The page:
Of course it is. Appiah wrote essentially what I would: “As you recognize, the effects politicians have aren’t confined to their immediate constituencies. On the contrary, the prospects for our country depend on who holds elective offices at every level. For one thing, representatives from each of the states in the U.S. House and Senate vote on national legislation. For another, policies in one state affect what happens in others….We are one nation; if we’re to aim at liberty and justice for all, we need to do it together.”
The second question was interesting because it is amazing that anyone would have the gall to make such an outrageous request, and fascinating that anyone would be so puzzled about how to respond that they would seek advice from a third party: Continue reading →
Let’s start with the name, shall we? Until further notice, Ethics Alarms will call this thing the Wuhan virus, in part out of sheer orneriness, but also because…
It’s better than the “Whaeveryoucallit Virus”
There’s no Wuhan beer that will unfairly lose money because people are so stupid.
Covid-19 is a terrible name for anything, even the 19th covid, whoever he is
Chinese coronavirus and Chinese virus are just OK, but the first is too long, and the second is too generic. Like I prefer to use destinations like Sichuan and Mandarin when talking about Chinese food, even bad Chinese food. I’m sure that’s racist too.
The people strenuously objecting to the name are almost without exception utter jerks. Such as…
Omar’s logic here is so self-evidently contrived that if someone can’t immediately explain why, I’m not going to waste my time explaining it to them.
…but mostly because the virus still appears to have largely emanated from the Wuhan Province in China, and I’ll be damned if the hypocritical race-baiting efforts by the news media and political correctness addicts are going to dictate how I communicate. Continue reading →
P.M.Lawrence, who comments from Australia, often flagging what he views as American biases and misconceptions, jumps ahead in the line of waiting Comments of the Day with this brief note. It raises an issue that I have thought about often in the past, and argued about with friends and others. What is the ethical obligation of Americans to use foreign spellings of proper names when writing about places and things for domestic readers? The particular example at hand was my using “Labor Party” to label the British organization which calls itself “the Labour Party.”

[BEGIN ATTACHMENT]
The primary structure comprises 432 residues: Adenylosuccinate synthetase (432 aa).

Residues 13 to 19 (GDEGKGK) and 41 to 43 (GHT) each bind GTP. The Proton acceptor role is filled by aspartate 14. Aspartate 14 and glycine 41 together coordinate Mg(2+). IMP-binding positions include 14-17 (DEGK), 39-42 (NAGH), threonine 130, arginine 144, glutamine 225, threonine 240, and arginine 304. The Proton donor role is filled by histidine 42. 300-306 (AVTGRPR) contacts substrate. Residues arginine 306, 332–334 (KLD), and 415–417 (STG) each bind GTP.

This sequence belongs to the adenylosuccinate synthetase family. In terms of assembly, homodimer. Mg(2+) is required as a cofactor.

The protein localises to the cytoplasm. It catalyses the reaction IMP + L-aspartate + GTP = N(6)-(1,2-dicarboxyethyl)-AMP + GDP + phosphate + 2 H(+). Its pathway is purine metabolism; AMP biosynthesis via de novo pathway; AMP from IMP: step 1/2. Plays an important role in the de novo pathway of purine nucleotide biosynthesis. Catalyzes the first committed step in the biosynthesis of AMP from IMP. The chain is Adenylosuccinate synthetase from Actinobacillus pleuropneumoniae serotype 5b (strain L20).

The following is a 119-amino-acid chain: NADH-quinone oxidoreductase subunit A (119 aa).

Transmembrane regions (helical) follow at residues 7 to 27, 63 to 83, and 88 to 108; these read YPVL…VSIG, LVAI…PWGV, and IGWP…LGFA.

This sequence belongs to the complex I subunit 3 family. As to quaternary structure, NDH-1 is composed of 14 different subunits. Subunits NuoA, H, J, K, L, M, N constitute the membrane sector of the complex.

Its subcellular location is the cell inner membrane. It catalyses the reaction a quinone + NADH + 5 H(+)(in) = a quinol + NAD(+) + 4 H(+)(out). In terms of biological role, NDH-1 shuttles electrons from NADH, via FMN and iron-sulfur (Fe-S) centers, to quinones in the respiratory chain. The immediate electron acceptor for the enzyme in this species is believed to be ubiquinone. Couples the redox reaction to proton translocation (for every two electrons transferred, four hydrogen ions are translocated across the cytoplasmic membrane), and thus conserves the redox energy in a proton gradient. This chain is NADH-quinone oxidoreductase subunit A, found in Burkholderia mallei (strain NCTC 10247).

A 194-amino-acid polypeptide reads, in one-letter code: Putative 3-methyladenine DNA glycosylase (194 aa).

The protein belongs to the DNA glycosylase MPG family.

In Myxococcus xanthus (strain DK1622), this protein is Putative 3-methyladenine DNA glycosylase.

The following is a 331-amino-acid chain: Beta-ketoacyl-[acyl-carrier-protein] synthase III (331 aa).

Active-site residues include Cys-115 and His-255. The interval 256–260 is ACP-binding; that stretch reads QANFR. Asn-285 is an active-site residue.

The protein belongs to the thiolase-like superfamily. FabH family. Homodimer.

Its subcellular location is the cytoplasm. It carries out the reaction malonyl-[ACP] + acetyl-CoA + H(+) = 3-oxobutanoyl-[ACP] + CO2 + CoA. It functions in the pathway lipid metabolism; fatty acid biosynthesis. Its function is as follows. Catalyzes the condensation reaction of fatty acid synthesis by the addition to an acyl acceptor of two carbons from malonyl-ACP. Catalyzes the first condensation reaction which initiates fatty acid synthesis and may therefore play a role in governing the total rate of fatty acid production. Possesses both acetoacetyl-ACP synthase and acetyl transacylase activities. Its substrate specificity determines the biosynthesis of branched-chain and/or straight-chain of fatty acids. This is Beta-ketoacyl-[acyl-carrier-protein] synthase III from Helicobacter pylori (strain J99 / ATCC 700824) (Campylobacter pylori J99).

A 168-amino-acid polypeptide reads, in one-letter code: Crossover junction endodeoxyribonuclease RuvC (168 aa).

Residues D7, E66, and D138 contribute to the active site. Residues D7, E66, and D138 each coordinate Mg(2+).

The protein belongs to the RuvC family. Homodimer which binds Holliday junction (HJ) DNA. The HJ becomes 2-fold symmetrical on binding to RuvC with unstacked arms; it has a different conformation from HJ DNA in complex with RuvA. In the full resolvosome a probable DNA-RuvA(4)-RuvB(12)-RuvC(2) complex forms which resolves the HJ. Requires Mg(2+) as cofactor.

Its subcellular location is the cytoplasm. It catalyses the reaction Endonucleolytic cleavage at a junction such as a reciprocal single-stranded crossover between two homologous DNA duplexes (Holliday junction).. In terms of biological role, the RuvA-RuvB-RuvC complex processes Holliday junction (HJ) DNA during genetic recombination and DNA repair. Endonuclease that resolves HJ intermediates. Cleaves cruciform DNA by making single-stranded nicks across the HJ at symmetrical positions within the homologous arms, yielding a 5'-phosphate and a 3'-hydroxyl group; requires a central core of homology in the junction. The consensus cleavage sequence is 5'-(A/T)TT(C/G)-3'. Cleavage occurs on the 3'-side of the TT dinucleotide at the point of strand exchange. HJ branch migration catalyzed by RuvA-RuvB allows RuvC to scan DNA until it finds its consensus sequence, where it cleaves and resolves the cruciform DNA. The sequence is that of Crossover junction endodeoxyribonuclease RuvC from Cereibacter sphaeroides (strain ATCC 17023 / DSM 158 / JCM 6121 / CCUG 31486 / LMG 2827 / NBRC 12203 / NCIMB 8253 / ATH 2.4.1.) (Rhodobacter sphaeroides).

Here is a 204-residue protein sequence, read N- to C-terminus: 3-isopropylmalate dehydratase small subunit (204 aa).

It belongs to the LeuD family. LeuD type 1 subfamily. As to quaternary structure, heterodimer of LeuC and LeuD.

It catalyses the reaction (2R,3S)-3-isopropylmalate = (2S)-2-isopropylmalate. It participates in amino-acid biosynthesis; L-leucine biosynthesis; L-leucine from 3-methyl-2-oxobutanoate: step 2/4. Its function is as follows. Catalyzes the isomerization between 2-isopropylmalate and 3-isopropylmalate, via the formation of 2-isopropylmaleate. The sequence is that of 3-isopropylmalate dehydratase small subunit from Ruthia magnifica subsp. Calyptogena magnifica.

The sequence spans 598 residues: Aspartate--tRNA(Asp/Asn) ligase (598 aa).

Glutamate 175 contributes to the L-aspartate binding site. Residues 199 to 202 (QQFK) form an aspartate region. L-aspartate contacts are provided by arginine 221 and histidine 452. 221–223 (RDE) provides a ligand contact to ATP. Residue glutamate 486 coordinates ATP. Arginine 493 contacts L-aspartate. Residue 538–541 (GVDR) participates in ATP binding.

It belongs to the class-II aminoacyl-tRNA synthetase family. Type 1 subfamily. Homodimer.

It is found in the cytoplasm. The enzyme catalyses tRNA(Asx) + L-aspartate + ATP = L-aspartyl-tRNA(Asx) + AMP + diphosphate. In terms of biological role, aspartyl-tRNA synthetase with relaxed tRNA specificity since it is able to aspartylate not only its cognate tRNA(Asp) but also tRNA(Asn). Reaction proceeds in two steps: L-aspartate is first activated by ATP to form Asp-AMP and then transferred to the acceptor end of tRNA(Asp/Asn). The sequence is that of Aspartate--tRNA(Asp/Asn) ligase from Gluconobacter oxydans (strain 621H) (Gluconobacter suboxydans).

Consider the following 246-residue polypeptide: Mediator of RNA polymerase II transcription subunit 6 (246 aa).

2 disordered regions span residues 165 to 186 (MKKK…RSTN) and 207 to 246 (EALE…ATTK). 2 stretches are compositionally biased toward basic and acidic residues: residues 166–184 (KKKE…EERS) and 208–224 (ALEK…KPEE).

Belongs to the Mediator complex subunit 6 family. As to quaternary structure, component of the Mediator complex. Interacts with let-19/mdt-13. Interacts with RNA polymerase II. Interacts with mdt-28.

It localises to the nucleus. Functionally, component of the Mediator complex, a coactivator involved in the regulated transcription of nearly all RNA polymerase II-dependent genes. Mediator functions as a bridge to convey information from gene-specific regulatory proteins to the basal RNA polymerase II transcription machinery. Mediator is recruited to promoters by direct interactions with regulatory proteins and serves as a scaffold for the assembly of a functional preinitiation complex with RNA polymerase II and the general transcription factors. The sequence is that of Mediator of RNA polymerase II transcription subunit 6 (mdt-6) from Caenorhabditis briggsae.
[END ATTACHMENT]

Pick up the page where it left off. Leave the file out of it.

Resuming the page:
A minor point: the original spelling of proper names should be used out of respect, even if that is different from your own usage of the words involved. Just as it would be wrong to write “National Inquirer”, so also it is wrong to write “Labor” when writing of the (British) “Labour Party” – even though it is right to write “Australian Labor Party”, for the very same reasons. It gets trickier with groups like our Australian DLP (“Democratic Labour Party”) that have chopped and changed over time; I incline towards using whichever spelling was in place at the time of the reference being cited.
Rebecca Brass, who who works with victims of sexual assault, was stunned to see an alcoholic beverage called “The Willie Pickton” on the drink menu of a British Columbia restaurant called “Surrey Wings.” It wasn’t the drink itself, which contains blue curacao, blackberry, melon, orange juice and cranberry and sounds yummy, that troubled her, but the fact that the name honored local serial killer Robert “Willie” Pickton, currently serving a life sentence at Kent Institution in the Fraser Valley.
Though Willie was convicted of killing only six women, the remains and DNA of 33 more were found on his farm. He also confessed that he had murdered 49 women total, many of them Vancouver prostitutes. Brass, in her role as a sexual assault counselor with Women Against Violence Against Women, personally knows people with family members murdered by Pickton. Continue reading →